Hair Salon Harkens Back to Traditional Barbershop

Daily Herald (Arlington Heights, IL), October 15, 1996 | Go to article overview

Hair Salon Harkens Back to Traditional Barbershop


Byline: Kim Mikus

In opening a hair salon in East Dundee, the owners attempted to keep the atmosphere of the barbershop that customers remember.

There also are slight changes at the new Little Off the Top Shoppe, a barbershop formerly owned by the late Roger Cole.

A red and white barber pole still hangs outside the window at 212 N. River St.

"Everybody likes the old barbershop feel," said co-owner Shiela Bennett-Rae.

Bennett-Rae, 29, and Cecilia Kugia, 28, are beauticians, barbers and nail beauticians.

In one of the slight changes, they added a small table in the corner of for manicures.

The women, who had worked at a West Dundee beauty salon, opened the little shop during the first week of October, said Kugia of Huntley.

The name of the shop comes from a phrase the owners hear over and over again.

When customers come in for a haircut, they say, "just take a little off the top," said Bennett-Rae of Carpentersville. "That's how we got the name, 'Little Off the Top Shoppe.' "

In addition to trims and cuts, the hair salon also offers perms, highlighting, color and children's cuts. For more, call (847) 836-9640.

* * *

Fingerhut winner: Fingerhut Corp. presented Catherine Mroczenski of Woodstock with a $10,000 check in the most recent sweepstakes.

The award was presented at Port Edwards Restaurant, 20 W. Algonquin Road, Algonquin.

The winner said she has been furnishing her apartment with Fingerhut merchandise. …

The rest of this article is only available to active members of Questia

Sign up now for a free, 1-day trial and receive full access to:

  • Questia's entire collection
  • Automatic bibliography creation
  • More helpful research tools like notes, citations, and highlights
  • Ad-free environment

Already a member? Log in now.

Notes for this article

Add a new note
If you are trying to select text to create highlights or citations, remember that you must now click or tap on the first word, and then click or tap on the last word.
One moment ...
Default project is now your active project.
Project items

Items saved from this article

This article has been saved
Highlights (0)
Some of your highlights are legacy items.

Highlights saved before July 30, 2012 will not be displayed on their respective source pages.

You can easily re-create the highlights by opening the book page or article, selecting the text, and clicking “Highlight.”

Citations (0)
Some of your citations are legacy items.

Any citation created before July 30, 2012 will labeled as a “Cited page.” New citations will be saved as cited passages, pages or articles.

We also added the ability to view new citations from your projects or the book or article where you created them.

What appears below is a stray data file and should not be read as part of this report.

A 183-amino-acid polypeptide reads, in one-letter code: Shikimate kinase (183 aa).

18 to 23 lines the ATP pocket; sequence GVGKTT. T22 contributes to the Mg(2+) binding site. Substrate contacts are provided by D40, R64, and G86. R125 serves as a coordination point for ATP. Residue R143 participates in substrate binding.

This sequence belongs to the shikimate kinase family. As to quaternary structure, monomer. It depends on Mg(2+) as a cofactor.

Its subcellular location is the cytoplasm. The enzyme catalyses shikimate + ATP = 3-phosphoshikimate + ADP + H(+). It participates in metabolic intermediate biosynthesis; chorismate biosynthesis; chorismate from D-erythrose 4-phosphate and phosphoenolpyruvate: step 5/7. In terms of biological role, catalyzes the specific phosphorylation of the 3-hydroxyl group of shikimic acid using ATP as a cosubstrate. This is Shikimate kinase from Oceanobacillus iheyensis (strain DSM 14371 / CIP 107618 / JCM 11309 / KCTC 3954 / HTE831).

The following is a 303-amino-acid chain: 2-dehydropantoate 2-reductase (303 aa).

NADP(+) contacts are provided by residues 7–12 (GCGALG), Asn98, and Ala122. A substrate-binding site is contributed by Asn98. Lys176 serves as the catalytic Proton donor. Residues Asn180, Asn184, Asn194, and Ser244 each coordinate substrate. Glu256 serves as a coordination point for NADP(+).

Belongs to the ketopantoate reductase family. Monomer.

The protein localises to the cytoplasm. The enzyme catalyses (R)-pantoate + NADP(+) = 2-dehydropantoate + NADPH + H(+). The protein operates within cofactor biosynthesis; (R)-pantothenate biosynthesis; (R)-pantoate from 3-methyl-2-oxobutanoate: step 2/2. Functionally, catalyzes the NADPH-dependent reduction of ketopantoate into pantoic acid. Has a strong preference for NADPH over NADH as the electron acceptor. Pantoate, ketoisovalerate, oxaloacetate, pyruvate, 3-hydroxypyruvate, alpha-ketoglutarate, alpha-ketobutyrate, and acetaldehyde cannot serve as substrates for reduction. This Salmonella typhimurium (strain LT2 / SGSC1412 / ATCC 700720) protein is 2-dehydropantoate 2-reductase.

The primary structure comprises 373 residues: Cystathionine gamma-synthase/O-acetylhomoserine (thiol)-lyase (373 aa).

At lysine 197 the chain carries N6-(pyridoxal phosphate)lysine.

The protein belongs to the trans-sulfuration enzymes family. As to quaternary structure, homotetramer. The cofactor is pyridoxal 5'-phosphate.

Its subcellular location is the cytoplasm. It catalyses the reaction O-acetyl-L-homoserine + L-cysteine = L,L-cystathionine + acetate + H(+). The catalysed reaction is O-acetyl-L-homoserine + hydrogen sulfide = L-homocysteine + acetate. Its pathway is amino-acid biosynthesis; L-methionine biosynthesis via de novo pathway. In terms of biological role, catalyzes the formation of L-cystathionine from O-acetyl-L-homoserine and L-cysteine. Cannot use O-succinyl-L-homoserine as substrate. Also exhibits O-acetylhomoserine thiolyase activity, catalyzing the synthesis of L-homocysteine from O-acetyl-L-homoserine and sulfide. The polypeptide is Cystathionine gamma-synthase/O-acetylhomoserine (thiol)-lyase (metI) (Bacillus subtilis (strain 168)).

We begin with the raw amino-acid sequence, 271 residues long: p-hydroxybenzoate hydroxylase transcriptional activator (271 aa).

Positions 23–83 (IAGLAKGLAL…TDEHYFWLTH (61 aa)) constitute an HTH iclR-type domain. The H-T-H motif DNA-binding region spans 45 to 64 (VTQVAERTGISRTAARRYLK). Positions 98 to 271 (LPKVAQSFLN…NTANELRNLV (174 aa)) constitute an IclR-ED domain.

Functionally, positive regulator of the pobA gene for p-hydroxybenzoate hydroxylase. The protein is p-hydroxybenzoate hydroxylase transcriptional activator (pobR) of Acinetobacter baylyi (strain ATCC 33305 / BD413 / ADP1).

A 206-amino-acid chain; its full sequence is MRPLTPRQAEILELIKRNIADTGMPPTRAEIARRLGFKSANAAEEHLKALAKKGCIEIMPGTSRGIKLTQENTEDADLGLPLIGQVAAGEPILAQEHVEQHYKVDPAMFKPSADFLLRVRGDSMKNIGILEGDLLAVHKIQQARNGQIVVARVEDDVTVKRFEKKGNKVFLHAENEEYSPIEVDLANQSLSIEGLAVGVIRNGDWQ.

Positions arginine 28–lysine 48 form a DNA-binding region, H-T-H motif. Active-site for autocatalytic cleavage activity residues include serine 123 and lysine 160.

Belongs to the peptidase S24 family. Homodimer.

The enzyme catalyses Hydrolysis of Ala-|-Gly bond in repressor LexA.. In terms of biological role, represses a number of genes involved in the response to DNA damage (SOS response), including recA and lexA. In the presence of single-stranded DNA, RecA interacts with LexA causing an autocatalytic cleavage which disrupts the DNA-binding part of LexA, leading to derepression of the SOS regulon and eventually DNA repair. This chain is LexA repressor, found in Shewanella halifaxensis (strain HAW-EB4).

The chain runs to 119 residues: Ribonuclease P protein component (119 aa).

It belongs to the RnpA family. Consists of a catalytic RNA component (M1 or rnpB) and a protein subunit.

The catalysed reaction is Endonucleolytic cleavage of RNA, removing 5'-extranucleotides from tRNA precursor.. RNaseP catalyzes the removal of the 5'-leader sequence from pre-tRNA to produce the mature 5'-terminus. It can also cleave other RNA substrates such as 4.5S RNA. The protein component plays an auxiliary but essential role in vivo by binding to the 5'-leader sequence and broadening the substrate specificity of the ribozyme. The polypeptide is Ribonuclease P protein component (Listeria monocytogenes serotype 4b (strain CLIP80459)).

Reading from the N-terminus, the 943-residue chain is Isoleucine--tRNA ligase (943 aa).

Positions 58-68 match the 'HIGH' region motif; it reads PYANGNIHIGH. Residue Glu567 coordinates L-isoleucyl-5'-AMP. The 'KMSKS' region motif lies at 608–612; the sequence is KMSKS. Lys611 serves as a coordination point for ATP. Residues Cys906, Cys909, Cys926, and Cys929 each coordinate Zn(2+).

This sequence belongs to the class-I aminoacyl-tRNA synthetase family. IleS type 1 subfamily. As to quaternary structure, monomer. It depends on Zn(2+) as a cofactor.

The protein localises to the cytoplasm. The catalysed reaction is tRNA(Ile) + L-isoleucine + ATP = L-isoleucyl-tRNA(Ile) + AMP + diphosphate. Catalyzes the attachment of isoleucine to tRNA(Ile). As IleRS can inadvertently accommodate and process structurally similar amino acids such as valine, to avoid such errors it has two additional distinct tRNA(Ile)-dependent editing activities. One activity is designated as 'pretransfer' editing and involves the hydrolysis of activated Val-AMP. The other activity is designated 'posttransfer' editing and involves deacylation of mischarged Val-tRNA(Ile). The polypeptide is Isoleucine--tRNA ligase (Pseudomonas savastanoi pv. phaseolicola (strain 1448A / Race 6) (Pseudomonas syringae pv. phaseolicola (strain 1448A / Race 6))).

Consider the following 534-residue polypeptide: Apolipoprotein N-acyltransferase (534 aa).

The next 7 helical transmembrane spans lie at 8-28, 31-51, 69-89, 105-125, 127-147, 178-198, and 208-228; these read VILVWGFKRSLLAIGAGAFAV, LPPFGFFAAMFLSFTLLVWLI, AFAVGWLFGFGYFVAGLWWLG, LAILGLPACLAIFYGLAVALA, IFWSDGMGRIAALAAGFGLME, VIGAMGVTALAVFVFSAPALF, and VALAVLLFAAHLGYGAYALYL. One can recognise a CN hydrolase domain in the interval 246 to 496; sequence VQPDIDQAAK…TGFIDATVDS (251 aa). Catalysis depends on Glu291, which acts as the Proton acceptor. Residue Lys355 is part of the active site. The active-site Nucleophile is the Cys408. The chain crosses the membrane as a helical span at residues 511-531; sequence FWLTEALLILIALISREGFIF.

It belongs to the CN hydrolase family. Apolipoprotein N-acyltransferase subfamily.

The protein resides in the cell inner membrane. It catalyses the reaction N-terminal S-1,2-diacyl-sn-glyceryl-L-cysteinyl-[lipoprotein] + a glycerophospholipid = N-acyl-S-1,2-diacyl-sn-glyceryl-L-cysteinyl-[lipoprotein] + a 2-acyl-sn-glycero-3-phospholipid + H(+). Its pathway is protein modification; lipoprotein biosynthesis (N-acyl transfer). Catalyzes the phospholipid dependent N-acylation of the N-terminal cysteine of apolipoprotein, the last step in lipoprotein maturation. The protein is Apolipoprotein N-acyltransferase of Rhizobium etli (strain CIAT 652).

Notes (0)
Bookmarks (0)

You have no saved items from this article

Project items include:
  • Saved book/article
  • Highlights
  • Quotes/citations
  • Notes
  • Bookmarks
Notes
Cite this article

Cited article

Style
Citations are available only to our active members.
Sign up now to cite pages or passages in MLA, APA and Chicago citation styles.

(Einhorn, 1992, p. 25)

(Einhorn 25)

1

1. Lois J. Einhorn, Abraham Lincoln, the Orator: Penetrating the Lincoln Legend (Westport, CT: Greenwood Press, 1992), 25, http://www.questia.com/read/27419298.

Cited article

Hair Salon Harkens Back to Traditional Barbershop
Settings

Settings

Typeface
Text size Smaller Larger Reset View mode
Search within

Search within this article

Look up

Look up a word

  • Dictionary
  • Thesaurus
Please submit a word or phrase above.
Print this page

Print this page

Why can't I print more than one page at a time?

Full screen

matching results for page

Cited passage

Style
Citations are available only to our active members.
Sign up now to cite pages or passages in MLA, APA and Chicago citation styles.

"Portraying himself as an honest, ordinary person helped Lincoln identify with his audiences." (Einhorn, 1992, p. 25).

"Portraying himself as an honest, ordinary person helped Lincoln identify with his audiences." (Einhorn 25)

"Portraying himself as an honest, ordinary person helped Lincoln identify with his audiences."1

1. Lois J. Einhorn, Abraham Lincoln, the Orator: Penetrating the Lincoln Legend (Westport, CT: Greenwood Press, 1992), 25, http://www.questia.com/read/27419298.

Cited passage

Thanks for trying Questia!

Please continue trying out our research tools, but please note, full functionality is available only to our active members.

Your work will be lost once you leave this Web page.

For full access in an ad-free environment, sign up now for a FREE, 1-day trial.

Already a member? Log in now.